There has been growing concern about deteriorating press freedoms under Turkish President Recep Tayyip Erdogan, in particular over the numbers of journalists facing legal proceedings on accusations of insulting top officials. (Photo: OZAN KOSE/AFP/Getty Images)

Turkey Starts US Initiative to Improve Relations

Ankara tries to smooth over the fall-out from their Russian S-400 purchase as Turkish-American relations plunge

Facing pressure from the North Atlantic Treaty Organization as well as from the U.S. over its recent purchase of the S-400 anti-missile defense system from Russia, Turkey has initiated a series of discussions in New York and Washington, hoping to allay fears over the acquisition.

NATO is virulently opposed to Turkey’s procurement because of the fear that its joint defense system might be compromised by the new Russian-Turkish military connection.

“This campaign will be focusing on the S-400 and [explaining] that it will not jeopardize the U.S. and its allies. They are going to emphasize that the Russian system will be used separately and on different equipment from the NATO system,” said Vehbi Baysan, assistant professor at Ibn Haldun University in Istanbul.

The May 21-24 two-city initiative targets lawmakers, journalists and academics.

The United States also opposes the S-400 missile deal because of the potential threat it poses to its new generation F-35 fighter jet, which as a NATO member is available to Turkey. Baysan explained that as a result, Washington has threatened not to deliver any more jets and to stop training Turkish pilots who come to the States in order to learn how to operate the planes.

“Turkey needs the new generation of fighter planes. It is absolutely critical to them,” Baysan said. Nevertheless, Ankara said it will continue with the missile deal with Russia.

Bulent Aliriza, Director and Senior Associate of the Turkey Project at the Washington -based Center for Strategic and International Studies contends that if the U.S. makes good on its threat, it will be catastrophic for relations between those two countries.

“If the U.S. goes through with [halting delivery of the F-35 to Turkey,] and it is looking more likely that it will, we will be having the worst crisis in Turkish-U.S. relations since at least the 1947 Truman Doctrine,” Aliriza told The Media Line.

Aliriza notes that If the United States cuts-off Turkey’s F-35 supply, it would not be the first-time in recent history that tensions between the nations had economic consequences. President Trump placed tariffs on Turkish steel and aluminum exports last year, although very recently he cut the tariff in half, to 25 percent.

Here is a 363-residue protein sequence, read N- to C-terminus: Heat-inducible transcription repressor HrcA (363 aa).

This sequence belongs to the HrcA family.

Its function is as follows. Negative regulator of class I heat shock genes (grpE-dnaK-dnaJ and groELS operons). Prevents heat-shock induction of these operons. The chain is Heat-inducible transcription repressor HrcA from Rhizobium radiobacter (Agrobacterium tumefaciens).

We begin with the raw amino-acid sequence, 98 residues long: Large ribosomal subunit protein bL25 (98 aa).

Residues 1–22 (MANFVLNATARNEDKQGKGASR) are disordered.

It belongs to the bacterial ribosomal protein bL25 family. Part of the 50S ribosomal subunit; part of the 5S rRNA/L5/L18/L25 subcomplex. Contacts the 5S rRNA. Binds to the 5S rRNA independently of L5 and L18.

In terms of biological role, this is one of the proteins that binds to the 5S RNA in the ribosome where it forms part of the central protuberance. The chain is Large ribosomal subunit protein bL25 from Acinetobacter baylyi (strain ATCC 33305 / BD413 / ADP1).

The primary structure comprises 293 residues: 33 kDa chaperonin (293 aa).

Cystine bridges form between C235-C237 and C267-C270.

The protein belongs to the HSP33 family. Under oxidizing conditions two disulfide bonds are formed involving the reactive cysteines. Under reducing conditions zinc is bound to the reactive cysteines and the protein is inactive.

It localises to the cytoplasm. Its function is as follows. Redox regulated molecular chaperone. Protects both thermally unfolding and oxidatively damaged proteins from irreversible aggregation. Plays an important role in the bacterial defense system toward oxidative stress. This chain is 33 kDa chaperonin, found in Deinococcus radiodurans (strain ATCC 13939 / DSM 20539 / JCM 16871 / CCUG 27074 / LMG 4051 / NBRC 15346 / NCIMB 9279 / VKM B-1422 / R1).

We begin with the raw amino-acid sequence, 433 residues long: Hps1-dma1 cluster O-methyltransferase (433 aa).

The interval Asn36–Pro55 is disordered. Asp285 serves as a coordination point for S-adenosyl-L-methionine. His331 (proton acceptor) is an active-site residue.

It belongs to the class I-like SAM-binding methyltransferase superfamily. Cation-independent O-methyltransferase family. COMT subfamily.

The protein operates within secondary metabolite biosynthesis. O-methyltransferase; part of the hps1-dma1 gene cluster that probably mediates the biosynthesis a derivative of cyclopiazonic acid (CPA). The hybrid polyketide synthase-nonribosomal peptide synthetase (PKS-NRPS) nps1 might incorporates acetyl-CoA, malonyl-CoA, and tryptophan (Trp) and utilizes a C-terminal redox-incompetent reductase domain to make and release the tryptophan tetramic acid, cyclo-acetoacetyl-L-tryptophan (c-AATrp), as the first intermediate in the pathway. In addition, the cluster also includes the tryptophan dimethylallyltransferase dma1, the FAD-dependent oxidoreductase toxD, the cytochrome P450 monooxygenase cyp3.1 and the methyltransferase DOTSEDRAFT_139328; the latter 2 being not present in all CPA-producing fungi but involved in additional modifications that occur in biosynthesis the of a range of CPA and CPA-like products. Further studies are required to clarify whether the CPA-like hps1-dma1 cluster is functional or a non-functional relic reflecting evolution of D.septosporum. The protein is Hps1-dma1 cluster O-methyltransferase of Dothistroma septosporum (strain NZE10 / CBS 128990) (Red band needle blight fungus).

Another point of contention in the U.S.-Turkey relationship is Syria. Ankara opposes American coordination with the Kurdish YPG (People’s Protection Units) in Syria in the fight against ISIS, because it has close ties with the Turkish-banned Kurdistan Workers’ Party (PKK) — a group which calls for an independent Kurdish State within Turkey that has been labeled a terrorist organization by the Erdogan regime.

Washington is not expected to change its policy because, the U.S. will not change [its] policy because it would have to send troops otherwise, which is not considered to be politically feasible. The U.S. is also concerned with Turkey’s deepening relationship with countries that have hostile relations with the U.S. In addition to getting into hot water over its strengthening of ties with Russia over the purchase of the S-400 system, Turkey was also previously accused of paying Iran for oil with gold in order to evade U.S. sanctions against Iran.

Bi-lateral relations have been further strained by President Trump’s refusal to extradite exiled cleric Fetullah Gulen, whom Turkish President Recep Tayyip Erdogan personally blames for instigating the failed July 2016 coup d’etat in which 250 people were killed.
Gulen now resides in self-declared exile in Pennsylvania.

Baysan, of the Turkey Project said Turkey has turned to its own information campaign in part to counteract the influence of the Gulen movement, which promulgates such values as secular education and broadmindedness, on Washington politics.

Turkey has labeled the Gulen movement a terrorist organization.

The West has also become increasingly impatient with Turkey’s record on human rights. Since the attempted 2016 coup some 150,000 government workers have been dismissed from their jobs, and large number of foreign ministry personnel were arrested over suspected links with the Gulen movement.

(Tara Kavaler is a journalism intern in The Media Line’s Press and Policy Student Program.)

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